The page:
Acclaimed Swiss director Milo Rau brings ‘Antigone’ to the Amazon
ELDORADO DOS CARAJÁS, Brazil—He has been called “the most controversial director in theater,” so it’s no surprise Milo Rau’s latest project is graphic and visceral: an updated version of “Antigone” transposing the Greek tragedy to the Amazon rainforest and reenacting a bloody massacre.
The Swiss director, who heads the NTGent theater in the Belgian city of Ghent, has made his name as a provocateur, whether traveling to Moscow to stage the trial of Russian protest punk band Pussy Riot, using children to play out the story of notorious Belgian pedophile Marc Dutroux, or trying to recruit Islamic State jihadists as actors.
Now the acclaimed director has landed in the small town of Eldorado dos Carajas, in northern Brazil, to re-create a 1996 massacre in which police opened fire on impoverished farmers who were protesting for land, killing 19 people in cold blood.
A short film of the reenacted massacre will play during “Antigone in the Amazon,” a theatrical alarm bell warning of the dangers of humankind’s destruction of the rainforest, which will premiere on May 13 at Rau’s theater.
The play, which stars an Indigenous activist, Kay Sara, as Antigone—the tortured heroine who defies a brutal government and pays with her life—will also play at France’s prestigious Avignon festival in July.
Rau, 46, spent nearly a month in Brazil producing the reenactment.
That included tracking down survivors of the 27-year-old massacre to join as actors in the performance, in which police in riot gear descended on the defenseless protesters with harrowing realism, beating them, dragging them through the street and gunning them down.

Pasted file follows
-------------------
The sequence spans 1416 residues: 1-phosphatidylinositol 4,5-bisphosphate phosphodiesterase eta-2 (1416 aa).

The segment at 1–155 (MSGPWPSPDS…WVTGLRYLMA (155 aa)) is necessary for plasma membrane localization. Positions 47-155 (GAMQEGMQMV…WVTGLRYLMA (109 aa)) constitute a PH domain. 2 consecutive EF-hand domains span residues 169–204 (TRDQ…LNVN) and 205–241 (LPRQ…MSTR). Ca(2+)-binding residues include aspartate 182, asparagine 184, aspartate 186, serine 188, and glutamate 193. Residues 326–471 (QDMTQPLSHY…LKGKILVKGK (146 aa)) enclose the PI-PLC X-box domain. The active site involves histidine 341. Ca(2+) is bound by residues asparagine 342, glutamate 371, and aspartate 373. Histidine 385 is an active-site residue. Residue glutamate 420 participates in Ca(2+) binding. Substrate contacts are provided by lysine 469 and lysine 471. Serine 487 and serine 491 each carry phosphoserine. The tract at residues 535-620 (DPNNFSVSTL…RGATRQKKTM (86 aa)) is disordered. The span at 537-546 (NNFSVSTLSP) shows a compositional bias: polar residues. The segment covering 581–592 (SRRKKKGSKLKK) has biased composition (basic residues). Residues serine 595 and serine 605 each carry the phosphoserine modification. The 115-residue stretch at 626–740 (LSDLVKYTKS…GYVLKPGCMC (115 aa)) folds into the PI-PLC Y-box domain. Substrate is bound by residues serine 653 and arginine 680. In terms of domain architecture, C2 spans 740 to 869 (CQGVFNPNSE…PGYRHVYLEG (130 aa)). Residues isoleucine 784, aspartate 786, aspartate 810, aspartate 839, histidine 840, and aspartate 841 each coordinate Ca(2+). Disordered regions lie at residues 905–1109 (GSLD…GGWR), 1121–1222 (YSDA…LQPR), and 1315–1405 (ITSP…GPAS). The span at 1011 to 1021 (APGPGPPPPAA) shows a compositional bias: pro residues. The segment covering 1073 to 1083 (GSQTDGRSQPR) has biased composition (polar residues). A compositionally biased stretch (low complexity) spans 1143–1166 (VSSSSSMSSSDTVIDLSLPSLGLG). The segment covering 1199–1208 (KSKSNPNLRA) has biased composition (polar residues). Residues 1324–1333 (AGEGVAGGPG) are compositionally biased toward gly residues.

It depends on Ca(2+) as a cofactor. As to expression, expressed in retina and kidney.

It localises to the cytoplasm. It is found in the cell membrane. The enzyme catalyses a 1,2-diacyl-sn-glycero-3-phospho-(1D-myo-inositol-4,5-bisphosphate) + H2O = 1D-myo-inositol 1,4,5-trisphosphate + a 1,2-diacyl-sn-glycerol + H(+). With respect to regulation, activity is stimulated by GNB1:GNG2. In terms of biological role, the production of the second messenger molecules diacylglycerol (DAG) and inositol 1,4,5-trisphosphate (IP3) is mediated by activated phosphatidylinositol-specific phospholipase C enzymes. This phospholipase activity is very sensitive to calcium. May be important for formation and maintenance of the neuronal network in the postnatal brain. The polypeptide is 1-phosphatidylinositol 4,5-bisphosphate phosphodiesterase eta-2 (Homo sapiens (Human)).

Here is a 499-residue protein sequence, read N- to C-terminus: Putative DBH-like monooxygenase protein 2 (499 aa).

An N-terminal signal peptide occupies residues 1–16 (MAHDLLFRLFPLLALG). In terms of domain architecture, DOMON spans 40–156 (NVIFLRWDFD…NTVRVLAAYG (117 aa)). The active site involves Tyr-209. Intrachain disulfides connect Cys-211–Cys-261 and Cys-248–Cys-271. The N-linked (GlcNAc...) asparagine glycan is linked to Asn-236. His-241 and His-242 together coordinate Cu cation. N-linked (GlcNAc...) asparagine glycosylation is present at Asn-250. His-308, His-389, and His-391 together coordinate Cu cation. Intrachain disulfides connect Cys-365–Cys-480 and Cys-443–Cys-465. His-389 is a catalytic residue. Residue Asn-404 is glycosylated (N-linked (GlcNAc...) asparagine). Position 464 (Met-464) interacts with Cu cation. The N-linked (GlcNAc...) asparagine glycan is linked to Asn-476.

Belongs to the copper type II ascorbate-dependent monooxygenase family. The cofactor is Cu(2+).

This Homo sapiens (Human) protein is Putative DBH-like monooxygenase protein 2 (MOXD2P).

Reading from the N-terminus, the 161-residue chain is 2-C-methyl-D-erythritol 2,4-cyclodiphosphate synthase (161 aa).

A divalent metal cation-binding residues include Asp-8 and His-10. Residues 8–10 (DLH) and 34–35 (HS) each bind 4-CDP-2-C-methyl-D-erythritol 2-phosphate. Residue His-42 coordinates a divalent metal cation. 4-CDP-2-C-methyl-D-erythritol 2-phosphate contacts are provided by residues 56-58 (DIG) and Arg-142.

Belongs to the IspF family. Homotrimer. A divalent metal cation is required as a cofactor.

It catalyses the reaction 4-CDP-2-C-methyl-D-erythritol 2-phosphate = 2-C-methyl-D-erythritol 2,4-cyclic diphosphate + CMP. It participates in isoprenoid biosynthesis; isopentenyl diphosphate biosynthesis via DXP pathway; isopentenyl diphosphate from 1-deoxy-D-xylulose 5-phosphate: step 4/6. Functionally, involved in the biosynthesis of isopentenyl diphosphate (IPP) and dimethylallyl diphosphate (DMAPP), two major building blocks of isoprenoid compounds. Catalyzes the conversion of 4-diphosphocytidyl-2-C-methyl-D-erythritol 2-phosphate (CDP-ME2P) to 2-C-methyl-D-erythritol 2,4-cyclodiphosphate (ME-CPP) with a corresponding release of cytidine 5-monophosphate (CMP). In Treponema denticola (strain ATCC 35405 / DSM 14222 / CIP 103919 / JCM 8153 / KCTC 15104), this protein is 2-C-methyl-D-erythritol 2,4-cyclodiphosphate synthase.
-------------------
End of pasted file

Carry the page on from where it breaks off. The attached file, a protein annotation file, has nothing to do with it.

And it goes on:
Directing the survivors as actors in the grisly scene was a delicate exercise, Rau admits.
“In the nucleus, in the center, there is this super dark history. So today we restaged it with the survivors, (who were) at this very spot in the very moment,” he told AFP in an interview.
“You go through the trauma again to remember it, but also to go a step further.”
Potent points of convergence
The massacre occurred in the afternoon of April 17, 1996.
Thousands of members of the Landless Workers’ Movement (MST)—a radical group known for fighting Brazil’s deep-rooted inequalities by seizing land for impoverished small-scale farmers—had invaded a local ranch.
When they got word of plans to evict them, they protested by blocking the highway through town, a crucial artery for loggers, miners, cattle ranchers and others profiting from the plunder of the rainforest.
State police, who reportedly had orders to clear the highway by any means necessary, opened fire on the protesters.
Rau, who sported a red MST hat and black T-shirt, openly admires the controversial movement, which was founded in the 1980s and also fights to protect the environment through sustainable agriculture.
“MST is more than a social movement. For me, it’s an example for a post-capitalist society, a new agriculture,” he said.
He added he sees potent points of convergence between Sophocles’ ancient classic and modern-day Brazil, where the Amazon suffered a surge in destruction under the government of far-right ex-prsident Jair Bolsonaro (2019-2022).
“Antigone basically is a fight of the people against dictatorship,” he said.
MST, he said, is about “Indigenous people, landless people, rural people” fighting against “the state and big landowners, who are personified in ‘Antigone’ by Creon.”
Rau, who calls the Amazon the “last frontier” outside modern society’s reach, signed an open letter during the 2018 campaign that brought Bolsonaro to power, warning that electing him would be a “catastrophe.”
The director said he saw a sliver of hope in the election last year of veteran leftist Luiz Inacio Lula da Silva, who previously led Brazil from 2003 to 2010 and made a presidential comeback in January after defeating Bolsonaro at the polls.
But he found troubling symbolism in the ribbon of asphalt—site of the massacre—that serves as his set.
“It’s really the middle of the Amazon, it’s the street where you have all these trucks going up and down to exploit the Amazon… It’s a symbol of capitalism,” he said.
“You have all these layers, and that’s what made it for me.” /ra